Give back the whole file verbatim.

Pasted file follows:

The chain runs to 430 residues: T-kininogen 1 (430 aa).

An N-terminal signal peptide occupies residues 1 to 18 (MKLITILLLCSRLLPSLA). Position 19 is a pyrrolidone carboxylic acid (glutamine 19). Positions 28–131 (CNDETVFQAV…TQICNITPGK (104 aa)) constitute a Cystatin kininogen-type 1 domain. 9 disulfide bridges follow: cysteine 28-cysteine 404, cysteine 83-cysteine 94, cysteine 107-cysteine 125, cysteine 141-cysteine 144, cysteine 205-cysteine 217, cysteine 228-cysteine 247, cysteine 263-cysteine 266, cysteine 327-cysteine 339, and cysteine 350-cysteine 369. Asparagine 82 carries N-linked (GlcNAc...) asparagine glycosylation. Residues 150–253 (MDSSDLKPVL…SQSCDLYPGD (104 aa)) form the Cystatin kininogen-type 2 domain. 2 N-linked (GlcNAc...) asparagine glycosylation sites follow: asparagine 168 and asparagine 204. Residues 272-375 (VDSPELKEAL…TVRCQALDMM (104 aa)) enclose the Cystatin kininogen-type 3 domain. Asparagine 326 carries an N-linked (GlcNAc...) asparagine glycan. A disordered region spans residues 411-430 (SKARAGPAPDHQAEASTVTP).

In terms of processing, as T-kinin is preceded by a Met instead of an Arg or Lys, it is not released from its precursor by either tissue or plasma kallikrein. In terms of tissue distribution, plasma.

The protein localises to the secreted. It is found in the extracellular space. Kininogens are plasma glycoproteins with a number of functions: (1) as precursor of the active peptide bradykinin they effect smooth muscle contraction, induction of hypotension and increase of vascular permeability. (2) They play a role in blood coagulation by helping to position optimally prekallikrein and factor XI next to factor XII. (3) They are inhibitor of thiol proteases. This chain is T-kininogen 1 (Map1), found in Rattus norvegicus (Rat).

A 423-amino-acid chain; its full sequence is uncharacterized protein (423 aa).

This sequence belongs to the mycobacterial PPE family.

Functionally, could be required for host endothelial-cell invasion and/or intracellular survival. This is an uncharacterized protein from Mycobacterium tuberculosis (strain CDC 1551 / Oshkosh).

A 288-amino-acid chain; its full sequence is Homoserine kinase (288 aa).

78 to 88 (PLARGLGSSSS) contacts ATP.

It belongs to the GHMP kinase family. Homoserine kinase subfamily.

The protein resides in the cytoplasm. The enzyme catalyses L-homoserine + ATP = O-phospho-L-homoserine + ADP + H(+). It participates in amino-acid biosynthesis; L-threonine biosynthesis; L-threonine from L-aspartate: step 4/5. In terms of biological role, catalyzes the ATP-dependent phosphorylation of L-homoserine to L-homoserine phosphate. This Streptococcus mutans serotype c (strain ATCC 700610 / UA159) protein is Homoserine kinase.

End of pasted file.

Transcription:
The chain runs to 430 residues: T-kininogen 1 (430 aa).

An N-terminal signal peptide occupies residues 1 to 18 (MKLITILLLCSRLLPSLA). Position 19 is a pyrrolidone carboxylic acid (glutamine 19). Positions 28–131 (CNDETVFQAV…TQICNITPGK (104 aa)) constitute a Cystatin kininogen-type 1 domain. 9 disulfide bridges follow: cysteine 28-cysteine 404, cysteine 83-cysteine 94, cysteine 107-cysteine 125, cysteine 141-cysteine 144, cysteine 205-cysteine 217, cysteine 228-cysteine 247, cysteine 263-cysteine 266, cysteine 327-cysteine 339, and cysteine 350-cysteine 369. Asparagine 82 carries N-linked (GlcNAc...) asparagine glycosylation. Residues 150–253 (MDSSDLKPVL…SQSCDLYPGD (104 aa)) form the Cystatin kininogen-type 2 domain. 2 N-linked (GlcNAc...) asparagine glycosylation sites follow: asparagine 168 and asparagine 204. Residues 272-375 (VDSPELKEAL…TVRCQALDMM (104 aa)) enclose the Cystatin kininogen-type 3 domain. Asparagine 326 carries an N-linked (GlcNAc...) asparagine glycan. A disordered region spans residues 411-430 (SKARAGPAPDHQAEASTVTP).

In terms of processing, as T-kinin is preceded by a Met instead of an Arg or Lys, it is not released from its precursor by either tissue or plasma kallikrein. In terms of tissue distribution, plasma.

The protein localises to the secreted. It is found in the extracellular space. Kininogens are plasma glycoproteins with a number of functions: (1) as precursor of the active peptide bradykinin they effect smooth muscle contraction, induction of hypotension and increase of vascular permeability. (2) They play a role in blood coagulation by helping to position optimally prekallikrein and factor XI next to factor XII. (3) They are inhibitor of thiol proteases. This chain is T-kininogen 1 (Map1), found in Rattus norvegicus (Rat).

A 423-amino-acid chain; its full sequence is uncharacterized protein (423 aa).

This sequence belongs to the mycobacterial PPE family.

Functionally, could be required for host endothelial-cell invasion and/or intracellular survival. This is an uncharacterized protein from Mycobacterium tuberculosis (strain CDC 1551 / Oshkosh).

A 288-amino-acid chain; its full sequence is Homoserine kinase (288 aa).

78 to 88 (PLARGLGSSSS) contacts ATP.

It belongs to the GHMP kinase family. Homoserine kinase subfamily.

The protein resides in the cytoplasm. The enzyme catalyses L-homoserine + ATP = O-phospho-L-homoserine + ADP + H(+). It participates in amino-acid biosynthesis; L-threonine biosynthesis; L-threonine from L-aspartate: step 4/5. In terms of biological role, catalyzes the ATP-dependent phosphorylation of L-homoserine to L-homoserine phosphate. This Streptococcus mutans serotype c (strain ATCC 700610 / UA159) protein is Homoserine kinase.